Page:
This Day in History

Posted: Friday, January 21, 2005

In Alaska

• In 1911, Mount Wrangell erupted and central Alaska was shaken by an earthquake.

• In 1959, Rep. Ralph Rivers (D-Alaska) proposed a bill to ban nearly all imports of Japanese salmon.

In the nation

• In 1861, Jefferson Davis, of Mississippi, and four other Southerners resigned from the U.S. Senate.

• In 1915, the first Kiwanis Club was founded, in Detroit.

• In 1942, Count Basie and his Orchestra recorded "One O'Clock Jump" in New York for Okeh Records.

• In 1950, former State Department official Alger Hiss, accused of being part of a Communist spy ring, was found guilty in New York of lying to a grand jury. Hiss, who always maintained his innocence, served less than four years in prison.

• In 1954, the first atomic submarine, the USS Nautilus, was launched at Groton, Conn. However, the Nautilus did not make its first nuclear-powered run until nearly a year later.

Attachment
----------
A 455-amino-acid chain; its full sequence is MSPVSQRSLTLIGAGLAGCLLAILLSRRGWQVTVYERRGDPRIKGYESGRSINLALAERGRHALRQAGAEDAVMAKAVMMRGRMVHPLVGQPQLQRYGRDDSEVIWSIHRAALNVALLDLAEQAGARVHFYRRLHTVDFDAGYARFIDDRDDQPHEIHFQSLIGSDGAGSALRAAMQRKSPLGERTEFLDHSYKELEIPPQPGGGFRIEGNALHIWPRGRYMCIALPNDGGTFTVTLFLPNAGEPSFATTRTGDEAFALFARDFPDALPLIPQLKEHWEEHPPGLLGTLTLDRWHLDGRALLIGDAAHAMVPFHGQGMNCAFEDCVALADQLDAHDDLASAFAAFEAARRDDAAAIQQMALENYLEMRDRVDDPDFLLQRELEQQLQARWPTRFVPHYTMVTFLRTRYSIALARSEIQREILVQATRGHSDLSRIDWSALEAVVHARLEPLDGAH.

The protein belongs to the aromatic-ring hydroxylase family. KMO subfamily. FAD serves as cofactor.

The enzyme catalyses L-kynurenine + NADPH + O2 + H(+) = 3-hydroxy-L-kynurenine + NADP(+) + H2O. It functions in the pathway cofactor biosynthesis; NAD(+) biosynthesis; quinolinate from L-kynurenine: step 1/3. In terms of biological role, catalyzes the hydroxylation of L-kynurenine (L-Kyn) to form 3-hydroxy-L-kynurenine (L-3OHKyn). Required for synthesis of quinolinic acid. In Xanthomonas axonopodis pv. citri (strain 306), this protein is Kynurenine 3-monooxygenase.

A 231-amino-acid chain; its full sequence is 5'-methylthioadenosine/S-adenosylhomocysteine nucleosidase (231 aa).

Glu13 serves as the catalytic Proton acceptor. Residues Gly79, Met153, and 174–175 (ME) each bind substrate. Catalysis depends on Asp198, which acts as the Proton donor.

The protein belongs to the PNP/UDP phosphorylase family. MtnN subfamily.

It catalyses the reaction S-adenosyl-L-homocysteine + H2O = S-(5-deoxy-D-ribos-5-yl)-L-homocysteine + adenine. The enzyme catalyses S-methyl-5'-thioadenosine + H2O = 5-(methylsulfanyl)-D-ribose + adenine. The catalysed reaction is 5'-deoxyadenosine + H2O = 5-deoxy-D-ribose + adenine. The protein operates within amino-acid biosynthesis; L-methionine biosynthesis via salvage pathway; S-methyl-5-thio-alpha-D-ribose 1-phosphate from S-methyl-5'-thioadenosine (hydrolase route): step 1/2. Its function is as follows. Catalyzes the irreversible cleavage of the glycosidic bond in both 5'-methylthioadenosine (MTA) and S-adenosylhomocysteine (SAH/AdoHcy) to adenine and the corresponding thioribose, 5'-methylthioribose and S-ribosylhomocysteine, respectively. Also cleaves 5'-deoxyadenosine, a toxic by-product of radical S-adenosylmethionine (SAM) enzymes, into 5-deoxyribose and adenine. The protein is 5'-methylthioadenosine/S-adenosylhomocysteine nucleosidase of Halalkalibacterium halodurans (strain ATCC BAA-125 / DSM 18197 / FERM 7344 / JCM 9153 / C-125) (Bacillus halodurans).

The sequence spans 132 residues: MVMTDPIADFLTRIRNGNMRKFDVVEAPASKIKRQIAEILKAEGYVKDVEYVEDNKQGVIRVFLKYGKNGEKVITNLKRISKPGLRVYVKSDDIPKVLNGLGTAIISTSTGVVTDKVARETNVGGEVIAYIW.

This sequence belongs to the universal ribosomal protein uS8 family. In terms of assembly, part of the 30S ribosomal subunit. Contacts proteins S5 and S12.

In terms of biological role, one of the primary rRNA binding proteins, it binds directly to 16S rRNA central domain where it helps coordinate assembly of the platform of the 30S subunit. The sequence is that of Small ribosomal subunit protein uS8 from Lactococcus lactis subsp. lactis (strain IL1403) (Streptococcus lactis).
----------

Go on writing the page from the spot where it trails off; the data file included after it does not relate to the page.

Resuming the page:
• In 1977, President Carter pardoned almost all Vietnam War draft evaders.

• In 1995, President Clinton, addressing the Democratic National Committee, implored members to "bear down and go forward" despite the results of the 1994 elections.

• In 1997, Speaker Newt Gingrich was reprimanded and fined as the House voted for the first time in history to discipline its leader for ethical misconduct.

• In 2004, President Bush visited community colleges in Ohio and Arizona, where he highlighted the economy and several new job-training initiatives he'd proposed a day earlier in his State of the Union speech. The recording industry sued 532 computer users it said were illegally distributing songs over the Internet.

In the world

• In 1793, during the French Revolution, King Louis XVI, condemned for treason, was executed on the guillotine.

• In 1924, Russian revolutionary Vladimir Ilyich Lenin died at age 54.

• In 1950, George Orwell, author of "1984," died in London.

• In 1976, the supersonic Concorde jet was put into service by Britain and France.

• In 2000, the grandmothers of Elian Gonzalez traveled to the United States to plead for the boy's return to Cuba.

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